You probably know someone who receives benefits from the government. After all, nearly 52 million people in the United States get some form of means-tested government assistance every month. One of these programs is called Supplemental Security Income, which may be unfamiliar to you. Let’s look at some surprising facts about Supplemental Security Income.
#1. Over 8 Million People Receive Supplemental Security Income Each Month
Most of the funds they receive come from the federal government. However, some states provide additional money:
California, Delaware, District of Columbia, Hawaii, Iowa, Michigan, Montana, Nevada, New Jersey, Pennsylvania, Rhode Island, and Vermont.
People of all ages, including children, may be eligible to receive Supplemental Security Income benefits.
#2. The Social Security Administration Manages SSI.
The federal government consists of many departments and agencies, each with their own jobs to do.
Most people think of retirement benefits when they hear “Social Security.” However, Supplemental Security Income, also known as SSI, is one of several programs managed by the Social Security Administration (“Social Security”). You may have heard of the other main program: Social Security Disability Insurance (SSDI). People who are unable to work because of a disability may qualify for SSDI.
#3. Supplemental Security Income Is Not the Same as SSDI.
There are some similarities between SSI and SSDI:
- Both managed by Social Security
- Both are available to people with disabilities
But eligibility for the programs is very different. However, the next point is important.
#4. You Can Get SSDI at the Same Time.
Despite the similarities between SSI and SSDI, it is possible to qualify for both programs. In fact, many people who get SSDI also receive SSI to supplement their benefits.
When you apply for one program, talk to your disability attorney about eligibility for the other program as well.
#5. Work History Does Not Matter.
Here’s another difference between SSI and SSDI. Social Security has certain work history requirements in place for SSDI applicants. Most Supplemental Security Income applicants don’t have to worry about how much they have worked in the past.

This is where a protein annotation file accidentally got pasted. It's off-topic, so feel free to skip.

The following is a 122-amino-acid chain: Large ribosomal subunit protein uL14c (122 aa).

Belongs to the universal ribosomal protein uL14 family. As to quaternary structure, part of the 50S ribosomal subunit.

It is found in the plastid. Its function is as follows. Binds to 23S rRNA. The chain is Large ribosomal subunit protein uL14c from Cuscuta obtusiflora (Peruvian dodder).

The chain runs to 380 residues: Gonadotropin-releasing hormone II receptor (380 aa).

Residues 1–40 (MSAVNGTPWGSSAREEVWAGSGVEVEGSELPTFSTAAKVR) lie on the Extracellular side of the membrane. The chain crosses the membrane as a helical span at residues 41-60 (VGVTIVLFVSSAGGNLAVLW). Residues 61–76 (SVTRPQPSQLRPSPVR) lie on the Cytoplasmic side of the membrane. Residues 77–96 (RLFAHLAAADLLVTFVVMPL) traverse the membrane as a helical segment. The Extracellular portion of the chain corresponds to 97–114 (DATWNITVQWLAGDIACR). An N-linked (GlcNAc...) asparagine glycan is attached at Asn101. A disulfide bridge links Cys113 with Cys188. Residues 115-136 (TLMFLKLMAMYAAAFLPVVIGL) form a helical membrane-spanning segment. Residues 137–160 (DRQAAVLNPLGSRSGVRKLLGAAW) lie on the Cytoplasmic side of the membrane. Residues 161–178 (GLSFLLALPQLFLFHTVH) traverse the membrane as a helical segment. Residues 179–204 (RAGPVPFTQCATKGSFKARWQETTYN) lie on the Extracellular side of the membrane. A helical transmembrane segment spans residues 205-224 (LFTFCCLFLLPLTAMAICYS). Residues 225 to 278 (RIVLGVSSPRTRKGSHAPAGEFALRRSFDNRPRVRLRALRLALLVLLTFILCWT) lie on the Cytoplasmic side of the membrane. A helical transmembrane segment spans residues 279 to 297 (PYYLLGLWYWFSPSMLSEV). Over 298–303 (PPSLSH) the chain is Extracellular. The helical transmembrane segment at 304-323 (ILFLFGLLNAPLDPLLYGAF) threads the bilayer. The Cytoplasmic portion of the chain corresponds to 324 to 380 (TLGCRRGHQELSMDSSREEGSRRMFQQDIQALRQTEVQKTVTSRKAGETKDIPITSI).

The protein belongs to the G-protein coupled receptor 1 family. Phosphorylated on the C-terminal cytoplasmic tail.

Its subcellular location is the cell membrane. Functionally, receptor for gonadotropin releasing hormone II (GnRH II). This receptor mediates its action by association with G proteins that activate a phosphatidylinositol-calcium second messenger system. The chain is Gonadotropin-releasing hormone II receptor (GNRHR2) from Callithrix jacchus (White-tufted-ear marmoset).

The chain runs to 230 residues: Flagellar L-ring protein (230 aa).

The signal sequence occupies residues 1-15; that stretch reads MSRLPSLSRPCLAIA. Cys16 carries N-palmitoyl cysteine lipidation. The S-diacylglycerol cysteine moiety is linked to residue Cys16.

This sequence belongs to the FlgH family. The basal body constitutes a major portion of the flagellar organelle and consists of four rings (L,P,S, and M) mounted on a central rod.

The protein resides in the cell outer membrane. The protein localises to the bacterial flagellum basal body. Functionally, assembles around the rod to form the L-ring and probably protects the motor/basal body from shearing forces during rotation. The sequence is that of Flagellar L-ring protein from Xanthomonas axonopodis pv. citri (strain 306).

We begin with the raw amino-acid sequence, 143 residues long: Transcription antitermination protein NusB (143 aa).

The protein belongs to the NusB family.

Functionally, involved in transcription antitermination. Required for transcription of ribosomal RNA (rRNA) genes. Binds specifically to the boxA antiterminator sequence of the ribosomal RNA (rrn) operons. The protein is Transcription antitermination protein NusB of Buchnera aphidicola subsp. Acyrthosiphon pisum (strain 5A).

However, you do have to meet certain income and resource limits. For example, you cannot have countable resources totaling more than $2,000 to get SSI benefits. Income limits also apply. These requirements are set in place because SSI is a needs-based program.
#6. Not All Income and Resources Count Against You.
Social Security staff will look at your income and resources when processing your application. However, some things usually are exempted:
- The house you live in
- One vehicle, if you or someone in your household uses it
- Household goods
The list is too long to include here. Also, not all of your income will be counted. But your disability lawyer can help you learn more about Supplemental Security Income.
#7. Most SSI Recipients Qualify for Medicaid.
If you pass the test to get SSI benefits, you may also be able to get other benefits. In California, most people receiving Supplemental Security Income automatically receive Medi-Cal – the Medicaid program in California. Although Medicaid is funded mainly by the federal government, state agencies manage the program and have some flexibility in management.
To Learn More About Supplemental Security Income, Ask a Disability Lawyer
Social Security Administration rules and regulations are not easy to understand. It can help to have someone on your side. The attorneys at The Law Offices of Martin Taller have more than 50 years’ experience assisting clients like you. For a free consultation, call us at 714-385-8100. Though our office is located in Anaheim, we represent clients throughout Southern California.